‘Frankenstein’ by Mary Shelley
For this book review, I chose a science fiction novel with themes of ambition, revenge, family, and dangerous knowledge — that was written over 200 years ago, Frankenstein by Mary Wollstonecraft Shelley. Even if you don’t like “old” books I recommend that you give it a try. It is amazing how relatable Frankenstein is, and there are even free versions of the e-book that you can download — bonus!
Mary Wollstonecraft Shelley (who was the daughter of Mary Wollstonecraft the feminist philosopher and writer) is probably best known for writing Frankenstein. It is one of the earliest examples of science fiction and is a fascinating tale of human nature written by a woman whose own life was no stranger to both tragedy and scandal. The novel bears little resemblance to the many Frankenstein movies that came after it, yet it foreshadows many themes in science fiction works to come.
Here are some of my favorite quotes from Frankenstein:
“None but those who have experienced them can conceive of the enticements of science.” (Chapter 4)
“Nothing is so painful to the human mind as a great and sudden change.” (Chapter 23) “Beware; for I am fearless, and therefore powerful.” (Chapter 20)
One of the most fascinating pieces of this novel is how the monster represents “the other” in society. Whether it be differences due to physical or mental disability, culture, or social class, Frankenstein’s monster is a perfect example of someone who is ostracized because he does not fit in. How he is treated by his contemporaries is a timeless story, and there are moments when the monster seems even more human than his creator, Dr. Frankenstein.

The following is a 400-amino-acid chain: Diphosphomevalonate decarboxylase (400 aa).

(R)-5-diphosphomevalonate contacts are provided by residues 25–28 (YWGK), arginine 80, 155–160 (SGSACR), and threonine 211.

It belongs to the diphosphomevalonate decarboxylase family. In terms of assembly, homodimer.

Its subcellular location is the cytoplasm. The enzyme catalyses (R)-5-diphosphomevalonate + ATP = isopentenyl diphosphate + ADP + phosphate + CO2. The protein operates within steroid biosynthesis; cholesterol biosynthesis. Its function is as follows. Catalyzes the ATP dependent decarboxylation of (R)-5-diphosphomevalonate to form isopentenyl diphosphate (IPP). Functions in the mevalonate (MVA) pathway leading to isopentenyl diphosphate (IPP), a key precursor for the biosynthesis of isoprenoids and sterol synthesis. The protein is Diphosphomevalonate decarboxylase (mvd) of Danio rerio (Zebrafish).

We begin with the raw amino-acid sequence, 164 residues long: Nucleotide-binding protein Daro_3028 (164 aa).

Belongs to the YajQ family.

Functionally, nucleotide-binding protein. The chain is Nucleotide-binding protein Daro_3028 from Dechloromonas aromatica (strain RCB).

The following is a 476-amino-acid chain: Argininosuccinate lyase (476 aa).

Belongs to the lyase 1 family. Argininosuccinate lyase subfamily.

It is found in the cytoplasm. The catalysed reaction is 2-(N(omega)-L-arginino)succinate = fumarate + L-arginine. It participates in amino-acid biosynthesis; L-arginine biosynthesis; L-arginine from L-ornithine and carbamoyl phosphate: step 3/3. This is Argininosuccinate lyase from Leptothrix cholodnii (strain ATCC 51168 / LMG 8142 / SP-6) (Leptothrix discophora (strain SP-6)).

If I have one complaint to share about Frankenstein, it is that some of the prose is a bit formal, and therefore it can be difficult to read if you are used to twenty-first century English. However, that can also be part of the charm of reading a book with so much history to it. All things considered, it is an amazingly fresh read for a two hundred year old book about bringing a lifeless body back to life!
Rating 4 stars out of 5
Originally published anonymously in 1818
Now part of the public domain
Liz is a technical writer by day and a humor writer by night. She lives in Minnesota with her younger daughter and their cats, Beau and Phoebe. When Liz is not reading, writing, or searching for new books to review, she can be found practicing yoga or enjoying time with friends and family. She is savoring the time that she has left before her younger daughter flies from the nest, yet she is also secretly looking forward to a time when she can travel more and not worry about anyone borrowing her socks.